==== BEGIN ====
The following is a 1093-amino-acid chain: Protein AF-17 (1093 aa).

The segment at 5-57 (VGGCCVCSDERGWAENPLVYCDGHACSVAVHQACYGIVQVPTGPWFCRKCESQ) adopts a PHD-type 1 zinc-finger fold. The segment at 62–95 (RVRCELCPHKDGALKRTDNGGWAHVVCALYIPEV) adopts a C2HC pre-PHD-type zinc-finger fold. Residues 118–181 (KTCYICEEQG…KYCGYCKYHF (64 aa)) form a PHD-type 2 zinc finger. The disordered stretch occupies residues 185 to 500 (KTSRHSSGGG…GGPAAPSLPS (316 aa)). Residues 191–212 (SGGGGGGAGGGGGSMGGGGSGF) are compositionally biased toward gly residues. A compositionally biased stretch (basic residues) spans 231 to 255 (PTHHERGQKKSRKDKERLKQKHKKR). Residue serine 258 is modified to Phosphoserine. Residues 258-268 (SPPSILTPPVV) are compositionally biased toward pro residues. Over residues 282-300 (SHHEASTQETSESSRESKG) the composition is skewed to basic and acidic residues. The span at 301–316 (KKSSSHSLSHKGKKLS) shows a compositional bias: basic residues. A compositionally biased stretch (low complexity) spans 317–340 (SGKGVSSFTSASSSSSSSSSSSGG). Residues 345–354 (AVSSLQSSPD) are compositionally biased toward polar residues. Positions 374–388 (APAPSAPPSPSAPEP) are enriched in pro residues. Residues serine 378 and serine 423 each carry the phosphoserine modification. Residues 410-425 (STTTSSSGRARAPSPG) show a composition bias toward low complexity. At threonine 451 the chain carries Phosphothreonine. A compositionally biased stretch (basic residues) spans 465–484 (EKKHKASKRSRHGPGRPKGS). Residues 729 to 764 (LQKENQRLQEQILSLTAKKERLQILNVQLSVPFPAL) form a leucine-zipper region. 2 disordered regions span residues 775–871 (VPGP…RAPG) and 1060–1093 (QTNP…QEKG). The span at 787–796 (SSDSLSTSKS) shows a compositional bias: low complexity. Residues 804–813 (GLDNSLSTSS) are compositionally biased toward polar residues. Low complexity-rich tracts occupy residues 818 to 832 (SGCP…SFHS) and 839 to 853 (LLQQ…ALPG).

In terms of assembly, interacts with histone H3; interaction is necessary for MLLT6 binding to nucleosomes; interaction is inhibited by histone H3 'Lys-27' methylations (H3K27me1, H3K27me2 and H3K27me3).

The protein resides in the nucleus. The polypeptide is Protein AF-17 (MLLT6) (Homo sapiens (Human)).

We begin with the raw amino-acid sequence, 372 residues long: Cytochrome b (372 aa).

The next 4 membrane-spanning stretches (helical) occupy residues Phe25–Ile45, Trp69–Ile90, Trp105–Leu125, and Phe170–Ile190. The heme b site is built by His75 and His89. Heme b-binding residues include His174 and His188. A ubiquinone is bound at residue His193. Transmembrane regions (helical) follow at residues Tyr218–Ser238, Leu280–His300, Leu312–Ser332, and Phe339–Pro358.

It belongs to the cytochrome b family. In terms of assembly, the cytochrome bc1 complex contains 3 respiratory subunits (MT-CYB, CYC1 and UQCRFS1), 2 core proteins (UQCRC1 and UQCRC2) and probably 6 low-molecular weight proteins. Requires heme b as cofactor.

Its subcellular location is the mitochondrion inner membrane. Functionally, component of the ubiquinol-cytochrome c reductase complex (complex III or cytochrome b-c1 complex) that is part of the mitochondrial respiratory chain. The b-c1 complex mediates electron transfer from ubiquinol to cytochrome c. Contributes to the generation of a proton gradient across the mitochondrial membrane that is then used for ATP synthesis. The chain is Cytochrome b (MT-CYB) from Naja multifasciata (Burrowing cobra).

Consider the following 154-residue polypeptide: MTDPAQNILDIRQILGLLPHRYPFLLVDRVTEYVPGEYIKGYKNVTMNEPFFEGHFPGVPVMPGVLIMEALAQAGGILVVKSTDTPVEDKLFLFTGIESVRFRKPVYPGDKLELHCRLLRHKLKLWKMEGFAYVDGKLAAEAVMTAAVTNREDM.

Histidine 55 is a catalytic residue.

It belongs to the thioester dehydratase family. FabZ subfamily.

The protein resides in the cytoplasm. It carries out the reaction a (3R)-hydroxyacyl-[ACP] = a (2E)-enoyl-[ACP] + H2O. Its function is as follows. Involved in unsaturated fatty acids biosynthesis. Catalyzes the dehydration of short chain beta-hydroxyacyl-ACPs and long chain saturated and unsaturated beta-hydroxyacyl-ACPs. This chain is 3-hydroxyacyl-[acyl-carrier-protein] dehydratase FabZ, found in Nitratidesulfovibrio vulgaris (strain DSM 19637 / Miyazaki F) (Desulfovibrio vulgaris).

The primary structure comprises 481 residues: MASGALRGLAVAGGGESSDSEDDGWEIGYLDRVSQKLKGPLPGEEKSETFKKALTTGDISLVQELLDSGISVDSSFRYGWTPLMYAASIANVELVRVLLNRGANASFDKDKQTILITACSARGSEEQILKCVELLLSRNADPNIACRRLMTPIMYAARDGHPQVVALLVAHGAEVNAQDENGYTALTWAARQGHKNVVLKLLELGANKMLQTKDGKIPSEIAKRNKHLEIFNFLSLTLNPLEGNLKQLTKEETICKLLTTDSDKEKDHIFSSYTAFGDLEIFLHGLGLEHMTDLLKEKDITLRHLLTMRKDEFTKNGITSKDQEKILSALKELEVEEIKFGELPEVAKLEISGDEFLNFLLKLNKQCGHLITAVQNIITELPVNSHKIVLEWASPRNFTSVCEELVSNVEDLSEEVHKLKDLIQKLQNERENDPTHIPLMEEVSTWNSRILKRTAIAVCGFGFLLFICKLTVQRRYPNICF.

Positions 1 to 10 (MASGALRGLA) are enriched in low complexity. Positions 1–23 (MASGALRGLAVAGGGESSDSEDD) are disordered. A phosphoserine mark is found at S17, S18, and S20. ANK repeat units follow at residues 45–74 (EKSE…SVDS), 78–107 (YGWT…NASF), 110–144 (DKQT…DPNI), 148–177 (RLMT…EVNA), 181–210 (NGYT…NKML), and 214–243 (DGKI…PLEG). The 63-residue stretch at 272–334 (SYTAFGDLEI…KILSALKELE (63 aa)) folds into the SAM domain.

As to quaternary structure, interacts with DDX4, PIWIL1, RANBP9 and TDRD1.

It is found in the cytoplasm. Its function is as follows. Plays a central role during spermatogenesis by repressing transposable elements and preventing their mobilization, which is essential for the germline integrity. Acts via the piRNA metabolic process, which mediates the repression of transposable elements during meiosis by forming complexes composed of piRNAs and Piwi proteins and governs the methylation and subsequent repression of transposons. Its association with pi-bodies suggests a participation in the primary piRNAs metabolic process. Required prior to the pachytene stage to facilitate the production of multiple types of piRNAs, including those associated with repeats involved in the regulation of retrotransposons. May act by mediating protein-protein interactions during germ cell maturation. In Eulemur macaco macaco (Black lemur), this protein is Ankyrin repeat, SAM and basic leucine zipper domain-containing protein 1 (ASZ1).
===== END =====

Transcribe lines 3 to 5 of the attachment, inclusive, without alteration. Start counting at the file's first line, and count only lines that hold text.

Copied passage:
In terms of assembly, interacts with histone H3; interaction is necessary for MLLT6 binding to nucleosomes; interaction is inhibited by histone H3 'Lys-27' methylations (H3K27me1, H3K27me2 and H3K27me3).

The protein resides in the nucleus. The polypeptide is Protein AF-17 (MLLT6) (Homo sapiens (Human)).

We begin with the raw amino-acid sequence, 372 residues long: Cytochrome b (372 aa).